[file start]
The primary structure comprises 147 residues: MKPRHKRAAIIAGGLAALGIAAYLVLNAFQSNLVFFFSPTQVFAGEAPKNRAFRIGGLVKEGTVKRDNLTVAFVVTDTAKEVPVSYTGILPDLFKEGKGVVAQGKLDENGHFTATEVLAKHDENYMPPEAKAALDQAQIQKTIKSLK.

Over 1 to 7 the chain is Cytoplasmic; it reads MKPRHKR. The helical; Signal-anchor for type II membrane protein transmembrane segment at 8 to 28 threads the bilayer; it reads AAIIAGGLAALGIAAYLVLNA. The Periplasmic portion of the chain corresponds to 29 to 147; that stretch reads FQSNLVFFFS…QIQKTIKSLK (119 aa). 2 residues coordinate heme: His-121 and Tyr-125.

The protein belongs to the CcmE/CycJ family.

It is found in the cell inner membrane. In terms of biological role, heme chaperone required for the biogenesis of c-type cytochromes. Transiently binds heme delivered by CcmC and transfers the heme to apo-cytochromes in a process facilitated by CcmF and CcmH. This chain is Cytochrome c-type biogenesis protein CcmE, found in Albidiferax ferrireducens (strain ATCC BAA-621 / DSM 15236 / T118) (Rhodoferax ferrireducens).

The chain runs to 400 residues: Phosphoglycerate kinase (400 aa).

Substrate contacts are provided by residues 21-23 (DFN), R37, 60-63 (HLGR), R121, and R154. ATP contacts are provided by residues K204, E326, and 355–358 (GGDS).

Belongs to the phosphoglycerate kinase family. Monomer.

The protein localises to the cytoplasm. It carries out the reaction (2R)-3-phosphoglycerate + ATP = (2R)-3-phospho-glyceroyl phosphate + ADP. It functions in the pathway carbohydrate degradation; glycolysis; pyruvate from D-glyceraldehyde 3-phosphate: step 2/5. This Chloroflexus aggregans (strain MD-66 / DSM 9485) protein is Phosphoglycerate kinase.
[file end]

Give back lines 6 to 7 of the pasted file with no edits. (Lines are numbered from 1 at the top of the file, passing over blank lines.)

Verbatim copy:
Substrate contacts are provided by residues 21-23 (DFN), R37, 60-63 (HLGR), R121, and R154. ATP contacts are provided by residues K204, E326, and 355–358 (GGDS).

Belongs to the phosphoglycerate kinase family. Monomer.